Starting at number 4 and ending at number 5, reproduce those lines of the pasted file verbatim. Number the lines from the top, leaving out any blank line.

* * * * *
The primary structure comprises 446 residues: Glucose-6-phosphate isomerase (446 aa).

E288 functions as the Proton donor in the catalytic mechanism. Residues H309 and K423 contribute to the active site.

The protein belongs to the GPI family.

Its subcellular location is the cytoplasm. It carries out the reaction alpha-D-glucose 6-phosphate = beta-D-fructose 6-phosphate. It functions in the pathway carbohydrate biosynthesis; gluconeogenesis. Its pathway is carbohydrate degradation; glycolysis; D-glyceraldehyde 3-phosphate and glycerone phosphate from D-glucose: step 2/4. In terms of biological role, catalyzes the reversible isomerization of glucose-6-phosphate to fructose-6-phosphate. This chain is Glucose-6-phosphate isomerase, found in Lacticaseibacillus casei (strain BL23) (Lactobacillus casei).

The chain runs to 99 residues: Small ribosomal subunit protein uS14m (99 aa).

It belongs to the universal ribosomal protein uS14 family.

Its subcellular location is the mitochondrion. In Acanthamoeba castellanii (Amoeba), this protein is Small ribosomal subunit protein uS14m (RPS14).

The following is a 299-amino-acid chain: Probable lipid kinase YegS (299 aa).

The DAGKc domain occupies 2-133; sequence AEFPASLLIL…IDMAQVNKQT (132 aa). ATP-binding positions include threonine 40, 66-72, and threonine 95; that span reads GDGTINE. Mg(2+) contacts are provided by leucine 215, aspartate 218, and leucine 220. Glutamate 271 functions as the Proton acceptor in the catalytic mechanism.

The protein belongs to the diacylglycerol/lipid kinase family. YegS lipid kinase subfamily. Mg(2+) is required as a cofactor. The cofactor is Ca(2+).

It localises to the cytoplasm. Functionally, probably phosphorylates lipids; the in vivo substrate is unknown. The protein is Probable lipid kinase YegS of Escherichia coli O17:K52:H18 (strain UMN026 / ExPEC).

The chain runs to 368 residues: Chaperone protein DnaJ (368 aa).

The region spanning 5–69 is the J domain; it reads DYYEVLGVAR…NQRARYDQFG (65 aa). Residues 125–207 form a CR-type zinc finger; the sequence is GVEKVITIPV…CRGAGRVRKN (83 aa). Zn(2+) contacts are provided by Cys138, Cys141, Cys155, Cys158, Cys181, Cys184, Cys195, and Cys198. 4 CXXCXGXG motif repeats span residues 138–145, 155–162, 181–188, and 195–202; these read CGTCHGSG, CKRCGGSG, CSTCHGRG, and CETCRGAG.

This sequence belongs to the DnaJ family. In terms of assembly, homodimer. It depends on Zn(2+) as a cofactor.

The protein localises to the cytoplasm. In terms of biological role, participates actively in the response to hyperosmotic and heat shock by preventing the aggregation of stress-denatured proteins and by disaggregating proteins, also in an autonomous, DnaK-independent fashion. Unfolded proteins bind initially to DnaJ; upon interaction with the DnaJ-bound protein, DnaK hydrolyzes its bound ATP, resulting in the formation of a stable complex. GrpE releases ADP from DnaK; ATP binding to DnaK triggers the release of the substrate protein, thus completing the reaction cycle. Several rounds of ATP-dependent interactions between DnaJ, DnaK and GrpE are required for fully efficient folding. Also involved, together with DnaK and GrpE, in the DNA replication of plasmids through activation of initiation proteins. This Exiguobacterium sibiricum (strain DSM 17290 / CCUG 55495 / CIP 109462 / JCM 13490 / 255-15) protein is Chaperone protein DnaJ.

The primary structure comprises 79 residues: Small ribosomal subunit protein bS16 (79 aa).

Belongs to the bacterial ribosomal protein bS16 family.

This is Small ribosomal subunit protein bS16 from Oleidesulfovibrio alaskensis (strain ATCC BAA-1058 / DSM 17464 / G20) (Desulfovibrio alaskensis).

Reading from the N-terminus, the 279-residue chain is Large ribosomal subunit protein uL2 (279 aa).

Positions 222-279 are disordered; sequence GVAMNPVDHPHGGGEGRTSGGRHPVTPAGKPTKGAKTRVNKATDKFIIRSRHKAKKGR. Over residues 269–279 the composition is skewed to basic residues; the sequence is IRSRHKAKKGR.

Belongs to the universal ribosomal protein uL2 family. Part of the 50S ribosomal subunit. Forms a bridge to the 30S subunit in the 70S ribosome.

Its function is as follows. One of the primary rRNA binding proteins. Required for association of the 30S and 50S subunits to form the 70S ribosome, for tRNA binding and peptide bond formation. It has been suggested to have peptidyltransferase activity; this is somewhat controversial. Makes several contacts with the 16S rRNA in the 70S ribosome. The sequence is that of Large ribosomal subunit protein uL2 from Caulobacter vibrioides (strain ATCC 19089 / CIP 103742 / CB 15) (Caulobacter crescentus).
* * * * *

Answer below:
Its subcellular location is the cytoplasm. It carries out the reaction alpha-D-glucose 6-phosphate = beta-D-fructose 6-phosphate. It functions in the pathway carbohydrate biosynthesis; gluconeogenesis. Its pathway is carbohydrate degradation; glycolysis; D-glyceraldehyde 3-phosphate and glycerone phosphate from D-glucose: step 2/4. In terms of biological role, catalyzes the reversible isomerization of glucose-6-phosphate to fructose-6-phosphate. This chain is Glucose-6-phosphate isomerase, found in Lacticaseibacillus casei (strain BL23) (Lactobacillus casei).

The chain runs to 99 residues: Small ribosomal subunit protein uS14m (99 aa).